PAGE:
Watch CBS News

Demonstrators forcibly removed from Texas Capitol for protesting bill that would ban gender-affirming care for trans youth

Hundreds of demonstrators filed into the Texas Capitol in Austin on Tuesday to protest S.B. 14, a bill that would ban gender-affirming care for trans youth in the state. Some demonstrators were forcibly removed from the building by police, sparking outrage from LGBTQ+ rights groups.

In video captured by CBS affiliate KEYE-TV's Michael Adkison, Department of Public Service officers were seen corralling demonstrators and forcing them out of the building. The officers could be heard yelling "Move, let's go!" at protestors, who were chanting "Trans rights" in support of LGBTQ+ youth.

Some of the demonstrators refused to leave, prompting "heated scuffles" and leading to advocates being forced out of the building, KEYE reported. At one point, a group of counterprotesters got into shouting matches with LGBTQ+ rights supporters before leaving the premises, KEYE reported.

"We are deeply disturbed by and closely monitoring what has happened at the Texas Capitol. We witnessed violence and arrests today against Texans, many of whom are queer and transgender and who would be harmed directly by this bill," All In For Equality, a group comprised of the ACLU of Texas, Equality Texas and other advocacy groups, said in a statement.

The Texas Freedom Network tweeted that prominent trans activist Sofia Sepulveda, the Community Advocacy and Engagement Manager at Equality Texas, has been banned from entering the Capitol building for a year after dropping a banner in the rotunda that read "let trans kids grow up."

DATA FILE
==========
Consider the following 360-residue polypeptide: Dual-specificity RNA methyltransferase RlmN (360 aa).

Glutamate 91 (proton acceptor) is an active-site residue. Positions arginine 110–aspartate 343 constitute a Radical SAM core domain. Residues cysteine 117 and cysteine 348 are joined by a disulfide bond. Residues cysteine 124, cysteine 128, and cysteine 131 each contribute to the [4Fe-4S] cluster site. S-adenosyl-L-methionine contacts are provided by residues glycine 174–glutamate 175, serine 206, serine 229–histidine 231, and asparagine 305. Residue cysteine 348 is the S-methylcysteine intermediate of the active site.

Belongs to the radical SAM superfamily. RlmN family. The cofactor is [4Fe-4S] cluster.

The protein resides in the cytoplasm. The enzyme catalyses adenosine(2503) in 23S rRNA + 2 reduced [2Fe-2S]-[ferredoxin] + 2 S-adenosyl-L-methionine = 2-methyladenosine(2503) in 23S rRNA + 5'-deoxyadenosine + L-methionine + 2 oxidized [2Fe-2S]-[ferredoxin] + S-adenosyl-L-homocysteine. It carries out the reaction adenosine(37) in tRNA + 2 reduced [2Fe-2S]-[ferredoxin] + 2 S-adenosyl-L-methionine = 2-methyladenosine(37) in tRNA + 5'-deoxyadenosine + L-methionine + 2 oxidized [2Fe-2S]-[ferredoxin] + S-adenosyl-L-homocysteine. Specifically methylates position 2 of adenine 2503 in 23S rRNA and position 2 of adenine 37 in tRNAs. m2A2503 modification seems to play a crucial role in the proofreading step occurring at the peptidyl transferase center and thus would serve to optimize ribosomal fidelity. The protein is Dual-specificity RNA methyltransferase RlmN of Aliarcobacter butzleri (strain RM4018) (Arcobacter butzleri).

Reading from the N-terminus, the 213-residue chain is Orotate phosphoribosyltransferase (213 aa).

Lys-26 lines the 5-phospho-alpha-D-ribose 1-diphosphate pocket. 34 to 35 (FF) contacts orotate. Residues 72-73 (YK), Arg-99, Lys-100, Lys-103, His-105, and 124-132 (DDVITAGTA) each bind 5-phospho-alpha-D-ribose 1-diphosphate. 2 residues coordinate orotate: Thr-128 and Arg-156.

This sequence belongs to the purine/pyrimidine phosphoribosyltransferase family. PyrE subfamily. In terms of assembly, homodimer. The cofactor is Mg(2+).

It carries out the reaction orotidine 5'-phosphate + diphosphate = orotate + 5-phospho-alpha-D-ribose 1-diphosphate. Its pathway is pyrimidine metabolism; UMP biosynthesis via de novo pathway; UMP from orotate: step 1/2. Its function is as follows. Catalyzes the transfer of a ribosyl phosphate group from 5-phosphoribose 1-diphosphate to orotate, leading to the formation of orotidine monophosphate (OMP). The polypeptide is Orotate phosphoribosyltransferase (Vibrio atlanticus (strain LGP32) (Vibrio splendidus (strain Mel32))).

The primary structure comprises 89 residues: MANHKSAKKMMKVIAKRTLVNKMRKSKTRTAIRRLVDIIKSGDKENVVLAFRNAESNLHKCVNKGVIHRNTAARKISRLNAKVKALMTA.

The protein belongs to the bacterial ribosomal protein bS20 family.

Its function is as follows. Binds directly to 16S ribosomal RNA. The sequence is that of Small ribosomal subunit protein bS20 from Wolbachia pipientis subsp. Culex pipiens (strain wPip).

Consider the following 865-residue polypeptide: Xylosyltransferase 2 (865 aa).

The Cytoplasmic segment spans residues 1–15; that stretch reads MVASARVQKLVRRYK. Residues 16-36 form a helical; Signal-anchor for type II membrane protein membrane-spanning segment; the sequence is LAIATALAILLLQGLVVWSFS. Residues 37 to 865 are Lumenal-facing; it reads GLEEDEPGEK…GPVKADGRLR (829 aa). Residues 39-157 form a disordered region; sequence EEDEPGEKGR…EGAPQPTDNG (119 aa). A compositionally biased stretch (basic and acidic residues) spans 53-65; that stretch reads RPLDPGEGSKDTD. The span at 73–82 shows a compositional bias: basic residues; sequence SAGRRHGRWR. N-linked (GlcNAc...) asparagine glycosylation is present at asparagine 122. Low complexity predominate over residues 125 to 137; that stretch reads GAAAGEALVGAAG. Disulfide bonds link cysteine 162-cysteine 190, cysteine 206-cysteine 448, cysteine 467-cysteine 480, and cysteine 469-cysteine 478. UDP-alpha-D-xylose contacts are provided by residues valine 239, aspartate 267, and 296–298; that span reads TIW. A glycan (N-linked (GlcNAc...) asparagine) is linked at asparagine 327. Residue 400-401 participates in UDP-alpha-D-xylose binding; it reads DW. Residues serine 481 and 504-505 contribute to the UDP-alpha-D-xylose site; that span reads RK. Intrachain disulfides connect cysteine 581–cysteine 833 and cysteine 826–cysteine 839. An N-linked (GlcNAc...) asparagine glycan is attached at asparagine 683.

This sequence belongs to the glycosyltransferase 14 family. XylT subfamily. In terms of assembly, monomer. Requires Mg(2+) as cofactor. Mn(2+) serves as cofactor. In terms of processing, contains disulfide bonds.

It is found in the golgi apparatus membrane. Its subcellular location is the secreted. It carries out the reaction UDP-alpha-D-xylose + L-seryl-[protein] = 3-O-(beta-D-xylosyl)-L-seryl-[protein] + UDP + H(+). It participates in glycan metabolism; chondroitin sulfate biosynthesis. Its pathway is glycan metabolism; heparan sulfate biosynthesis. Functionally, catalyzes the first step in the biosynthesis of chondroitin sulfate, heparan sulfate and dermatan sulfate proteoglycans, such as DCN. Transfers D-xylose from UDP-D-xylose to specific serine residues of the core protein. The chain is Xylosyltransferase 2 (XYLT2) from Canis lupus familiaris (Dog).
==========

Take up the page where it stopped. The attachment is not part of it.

"Loving families, community members, and advocates were here peacefully protesting an extremist ban on transgender healthcare that puts the lives of our youth at risk. None of them deserved criminalization or brutality," the group wrote in another tweet.

"LGBTQ+ people are here to stay — and we won't let anyone roll back our rights," wrote the Human Rights Campaign, adding that the bill represented "attempts to harm our community across the Lone Star State."

The bill, which has already passed the state Senate, was surprisingly sent back to committee in the House following the demonstrations, KEYE reported. A substitute bill was considered and approved by a 6-5 vote. It was not clear when that bill would be reintroduced.

View CBS News In
CBS News App Open
Chrome Safari Continue
Be the first to know
Get browser notifications for breaking news, live events, and exclusive reporting.